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Serpentine Summer Houses For Sale: Art-Meets-Architecture from The Modern House

When The Modern House came into existence in central London back in 2005, it pioneered a new marketplace for Britain’s best modern architecture. Their name was inspired by FRS Yorke’s celebrated book ‘The Modern House’ (1934), which introduced Modern Movement architecture to a British audience. More than a decade later, they are still successfully selling Britain’s finest examples of modern architecture. The built environment is in a state of constant flux, with people carrying out remarkable new projects in all corners of the country, and particularly in London.

When The Modern House came into existence in central London back in 2005, it pioneered a new marketplace for Britain’s best modern architecture. Their name was inspired by FRS Yorke’s celebrated book ‘The Modern House’ (1934), which introduced Modern Movement architecture to a British audience. More than a decade later, they are still successfully selling Britain’s finest examples of modern architecture. The built environment is in a state of constant flux, with people carrying out remarkable new projects in all corners of the country, and particularly in London.

This time, the challenge for The Modern House, accustomed to meeting the growing demand for exceptional living spaces of all kinds, including lofts, factory conversions, architects’ own homes, and period houses with excellent extensions and superior interiors, is to put the four new Serpentine Summer Houses up for sale.

These four spectacular Summer Houses are unique structures designed for the Serpentine Galleries as part of their summer architectural commission. They are being exhibited in Kensington Gardens until 9th October, at which point they will be de-installed and delivered to their new home. This is an exciting opportunity to purchase a one-off piece of art-meets-architecture. SEEN will certainly be visiting to see exactly what’s in store for potential purchasers.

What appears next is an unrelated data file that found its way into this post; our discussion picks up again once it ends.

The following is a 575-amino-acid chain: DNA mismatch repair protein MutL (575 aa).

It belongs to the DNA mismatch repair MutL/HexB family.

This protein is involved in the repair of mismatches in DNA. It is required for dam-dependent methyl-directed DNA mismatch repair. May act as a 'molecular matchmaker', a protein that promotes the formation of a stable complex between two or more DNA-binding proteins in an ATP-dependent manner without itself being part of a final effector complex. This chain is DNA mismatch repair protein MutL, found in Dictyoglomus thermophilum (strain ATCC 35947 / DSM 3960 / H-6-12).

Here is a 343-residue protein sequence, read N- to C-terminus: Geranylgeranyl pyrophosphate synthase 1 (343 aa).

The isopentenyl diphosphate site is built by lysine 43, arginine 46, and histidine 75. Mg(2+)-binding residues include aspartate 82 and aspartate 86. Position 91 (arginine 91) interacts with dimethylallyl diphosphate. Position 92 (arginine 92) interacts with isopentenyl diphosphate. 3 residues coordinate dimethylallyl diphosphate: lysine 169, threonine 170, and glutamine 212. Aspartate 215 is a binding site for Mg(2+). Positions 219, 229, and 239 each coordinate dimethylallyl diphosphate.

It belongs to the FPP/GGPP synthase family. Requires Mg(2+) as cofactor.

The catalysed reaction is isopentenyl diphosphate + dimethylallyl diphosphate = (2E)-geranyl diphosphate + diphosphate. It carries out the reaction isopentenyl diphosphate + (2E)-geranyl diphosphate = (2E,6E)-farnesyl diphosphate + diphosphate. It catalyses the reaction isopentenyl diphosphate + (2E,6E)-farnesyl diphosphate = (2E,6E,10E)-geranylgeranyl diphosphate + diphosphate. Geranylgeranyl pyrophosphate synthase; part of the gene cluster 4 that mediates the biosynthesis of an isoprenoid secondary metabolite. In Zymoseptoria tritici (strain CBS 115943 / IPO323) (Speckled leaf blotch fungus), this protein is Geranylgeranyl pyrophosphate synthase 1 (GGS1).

The Serpentine Summer Houses for sale by The Modern House have been designed by Barkow Leibinger, Yona Friedman, Asif Khan and Kunlé Adeyemi. Along with the 16th Summer Pavilion, this year’s programme has been expanded, by commissioning these four famous architects to each design a 25 sqm Summer House inspired by the nearby Queen Caroline’s Temple; a classical-style summer house built almost 300 years ago, and attributed to William Kent.

Kunlé Adeyemi’s proposal is an inverse replica of Queen Caroline’s Temple. According to the architect, born in Nigeria and based in Amsterdam, his design is intended as a tribute to the Temple’s robust form, space and material, recomposed into a new sculptural object. Here, the Temple’s interior void space has been rotated to expose the structure’s neo-classical plan, proportions and architectural form. Adeyemi has chosen prefabricated building blocks assembled from sandstone, similar to the ones used in the Temple to create a room, a doorway and a window for people to interact with the building, the environment and with one another. The carved out void, soft interior and fragmented furniture blocks create comfortable spaces for people to eat, rest or play.

Serpentine Summer Houses: Kunlé Adeyemi